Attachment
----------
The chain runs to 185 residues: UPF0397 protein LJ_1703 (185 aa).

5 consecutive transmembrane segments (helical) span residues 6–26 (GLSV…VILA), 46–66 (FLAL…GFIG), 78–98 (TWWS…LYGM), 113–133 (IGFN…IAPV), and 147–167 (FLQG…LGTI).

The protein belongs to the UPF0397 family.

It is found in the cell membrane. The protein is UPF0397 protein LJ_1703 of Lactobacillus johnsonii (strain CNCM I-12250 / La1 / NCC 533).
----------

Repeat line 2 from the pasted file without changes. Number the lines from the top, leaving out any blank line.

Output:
5 consecutive transmembrane segments (helical) span residues 6–26 (GLSV…VILA), 46–66 (FLAL…GFIG), 78–98 (TWWS…LYGM), 113–133 (IGFN…IAPV), and 147–167 (FLQG…LGTI).